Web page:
War of the Rebellion: Serial 035 Page 0121 Chapter XXXV. CORRESPONDENCE, ETC.-UNION.

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Numbers 43.

Murfreesborough, Tenn, March 8, 1863.

I. The general commanding finds within his lines many helpless and suffering families, whose natural protectors and supporters are in arms against us-these people need food, clothing, and protection, which it is neither our duty nor in our power adequately to provide-many others whose sympathies and connections are such as to surmount all the obligations that arise from their permission to remain within outlines, for biding them to communicate with the enemy or act as spes against us. The residence of these persons within our lines not only continually endangers us, but heir own integrity and personal safety. It is therefore ordered that, first, all whose sympathies and connections are such that they cannot give the assurance that they will conduct themselves as peaceable citizens, shall hold themselves in readiness to go south of our lines within ten days from the date of notice.

II. They will be permitted to take with them all their personal effects, not contraband of war. They will apply to the nearest provost-marshal or commanding officer for the requisite passes, and will be required to give assurance that they have taken no contraband of war.

III. Persons thus going south, who shall thereafter enter our lines without permission, will be regarded and treated as spies.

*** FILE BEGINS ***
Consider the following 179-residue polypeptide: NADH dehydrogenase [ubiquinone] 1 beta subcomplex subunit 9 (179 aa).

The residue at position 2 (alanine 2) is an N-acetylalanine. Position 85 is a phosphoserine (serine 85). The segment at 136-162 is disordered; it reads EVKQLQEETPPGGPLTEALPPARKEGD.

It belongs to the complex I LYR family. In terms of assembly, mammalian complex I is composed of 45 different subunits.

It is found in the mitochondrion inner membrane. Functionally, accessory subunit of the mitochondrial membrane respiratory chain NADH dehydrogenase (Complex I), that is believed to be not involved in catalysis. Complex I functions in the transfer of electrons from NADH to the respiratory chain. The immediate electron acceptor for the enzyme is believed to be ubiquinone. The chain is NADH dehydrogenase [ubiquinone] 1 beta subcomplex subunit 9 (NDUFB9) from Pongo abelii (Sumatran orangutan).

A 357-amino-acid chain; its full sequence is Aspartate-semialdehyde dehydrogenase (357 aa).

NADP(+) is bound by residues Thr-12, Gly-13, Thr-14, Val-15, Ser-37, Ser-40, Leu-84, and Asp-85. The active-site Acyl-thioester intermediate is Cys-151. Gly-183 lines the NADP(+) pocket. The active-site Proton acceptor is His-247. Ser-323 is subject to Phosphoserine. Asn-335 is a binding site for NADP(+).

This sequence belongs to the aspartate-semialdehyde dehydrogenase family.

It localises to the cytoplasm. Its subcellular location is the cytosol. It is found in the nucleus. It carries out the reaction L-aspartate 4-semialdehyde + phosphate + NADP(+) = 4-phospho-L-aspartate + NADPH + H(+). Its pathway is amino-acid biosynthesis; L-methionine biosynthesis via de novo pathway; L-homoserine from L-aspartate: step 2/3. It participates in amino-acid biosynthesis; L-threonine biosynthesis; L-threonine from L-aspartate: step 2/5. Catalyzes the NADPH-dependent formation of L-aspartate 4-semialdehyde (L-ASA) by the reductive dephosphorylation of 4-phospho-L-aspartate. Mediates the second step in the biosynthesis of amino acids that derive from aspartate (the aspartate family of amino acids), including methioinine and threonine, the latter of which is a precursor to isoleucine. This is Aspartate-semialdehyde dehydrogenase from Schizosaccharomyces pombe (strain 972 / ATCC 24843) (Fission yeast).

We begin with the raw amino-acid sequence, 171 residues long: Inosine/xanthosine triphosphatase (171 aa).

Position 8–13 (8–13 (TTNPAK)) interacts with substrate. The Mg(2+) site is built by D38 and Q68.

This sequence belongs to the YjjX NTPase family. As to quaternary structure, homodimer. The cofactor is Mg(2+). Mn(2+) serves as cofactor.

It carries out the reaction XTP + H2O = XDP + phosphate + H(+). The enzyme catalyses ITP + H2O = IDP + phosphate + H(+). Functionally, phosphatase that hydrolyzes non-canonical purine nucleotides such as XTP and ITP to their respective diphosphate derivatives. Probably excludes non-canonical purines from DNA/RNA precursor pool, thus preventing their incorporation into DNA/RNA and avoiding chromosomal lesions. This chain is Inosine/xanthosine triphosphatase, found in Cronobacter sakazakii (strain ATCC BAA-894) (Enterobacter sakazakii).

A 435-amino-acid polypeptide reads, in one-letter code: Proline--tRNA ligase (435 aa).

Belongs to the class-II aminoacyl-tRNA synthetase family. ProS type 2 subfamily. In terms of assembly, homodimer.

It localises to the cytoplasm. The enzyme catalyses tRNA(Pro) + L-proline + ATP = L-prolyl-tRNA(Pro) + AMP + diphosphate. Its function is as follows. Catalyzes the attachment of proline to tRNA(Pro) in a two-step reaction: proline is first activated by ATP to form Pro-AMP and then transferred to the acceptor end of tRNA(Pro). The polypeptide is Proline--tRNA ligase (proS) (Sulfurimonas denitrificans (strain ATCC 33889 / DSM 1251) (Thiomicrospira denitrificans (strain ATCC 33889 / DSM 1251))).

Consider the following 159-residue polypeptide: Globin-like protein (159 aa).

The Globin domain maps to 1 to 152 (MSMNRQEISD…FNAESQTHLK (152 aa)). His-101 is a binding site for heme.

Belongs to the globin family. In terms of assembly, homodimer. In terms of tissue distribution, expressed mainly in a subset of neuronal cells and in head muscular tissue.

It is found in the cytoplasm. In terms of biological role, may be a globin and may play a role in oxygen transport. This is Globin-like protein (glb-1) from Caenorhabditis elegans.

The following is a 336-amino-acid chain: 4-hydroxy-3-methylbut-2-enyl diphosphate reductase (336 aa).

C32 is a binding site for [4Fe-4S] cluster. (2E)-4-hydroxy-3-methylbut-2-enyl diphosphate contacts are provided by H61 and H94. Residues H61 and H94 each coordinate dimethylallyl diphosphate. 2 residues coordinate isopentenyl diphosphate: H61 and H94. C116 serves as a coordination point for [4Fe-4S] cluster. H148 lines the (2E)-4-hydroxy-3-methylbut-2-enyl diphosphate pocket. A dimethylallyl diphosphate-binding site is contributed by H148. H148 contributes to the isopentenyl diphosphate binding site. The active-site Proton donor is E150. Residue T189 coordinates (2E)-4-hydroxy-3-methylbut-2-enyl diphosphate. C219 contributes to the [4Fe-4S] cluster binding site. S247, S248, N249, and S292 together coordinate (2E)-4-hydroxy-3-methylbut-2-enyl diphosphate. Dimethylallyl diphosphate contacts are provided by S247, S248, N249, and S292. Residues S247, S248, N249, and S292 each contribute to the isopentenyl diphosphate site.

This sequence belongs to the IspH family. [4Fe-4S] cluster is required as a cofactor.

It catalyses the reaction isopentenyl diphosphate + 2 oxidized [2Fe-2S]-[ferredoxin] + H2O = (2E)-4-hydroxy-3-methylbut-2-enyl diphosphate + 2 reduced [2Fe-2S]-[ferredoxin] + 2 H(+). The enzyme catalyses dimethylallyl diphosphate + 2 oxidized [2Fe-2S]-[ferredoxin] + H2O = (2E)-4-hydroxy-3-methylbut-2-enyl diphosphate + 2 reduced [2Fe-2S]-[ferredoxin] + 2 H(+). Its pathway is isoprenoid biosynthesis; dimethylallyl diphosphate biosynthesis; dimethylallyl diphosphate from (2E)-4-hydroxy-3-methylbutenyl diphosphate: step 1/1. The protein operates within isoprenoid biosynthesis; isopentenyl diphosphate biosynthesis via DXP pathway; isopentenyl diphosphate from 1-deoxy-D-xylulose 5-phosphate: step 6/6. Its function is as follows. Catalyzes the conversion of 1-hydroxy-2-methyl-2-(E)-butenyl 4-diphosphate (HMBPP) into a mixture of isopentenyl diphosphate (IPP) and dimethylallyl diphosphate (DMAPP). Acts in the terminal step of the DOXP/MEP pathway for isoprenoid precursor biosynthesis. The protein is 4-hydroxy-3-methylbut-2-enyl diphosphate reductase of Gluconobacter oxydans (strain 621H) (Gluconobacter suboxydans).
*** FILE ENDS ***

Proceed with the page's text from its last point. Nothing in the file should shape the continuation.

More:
IV. All who acknowledge their obligations as citizens of the United States; all who give, by the non-combatant's oath and bond, or in any other satisfactory manner, the requisite assurance that they will behave themselves as peaceable citizens, may remain at home, following their usual avocations, subject to military orders and regulations.

By command of Major-General Rosecrans:


Assistant Adjutant-General.


Cincinnati, March 8, 1863.

Major General W. S. ROSECRANS,

Commanding Department of the Cumberland:

GENERAL: There is an actual, but not well-defined, fear of an invasion of Kentucky, within the next twenty or thirty days, by a strong force of the rebels. No information I have been able to obtain makes this at all certain; yet the act that all the invasions which have hitherto occurred have been foreshadowed by just such rumors makes me cautious. The programme, so far as my intelligence goes, is that Pegram and Marshall are to enter by the Pund Gap, and, perhaps, Cumberland and big Creek Gaps, and that about the same time Morgan is to enter in your vicinity, either to the right or left of Nashville. While I do not credit these rumors as regards present invasion, I am sure it will be attempted whenever the roads become practicable, and I therefore give you the information. Should an invasion be attempted beyond the power of my slender force to successfully oppose, I shall, of course, look to you for aid. In this you are as much interested as myself, since your communications are through and dependent upon the Department of the Ohio. I have sent to you every man not needed for the defense of the State during the winter, while the roads are bad, and an invasion in force next to impossible. Please, therefore, so dispose of your forces that you can afford me the requisite aid, if any is needed. I need not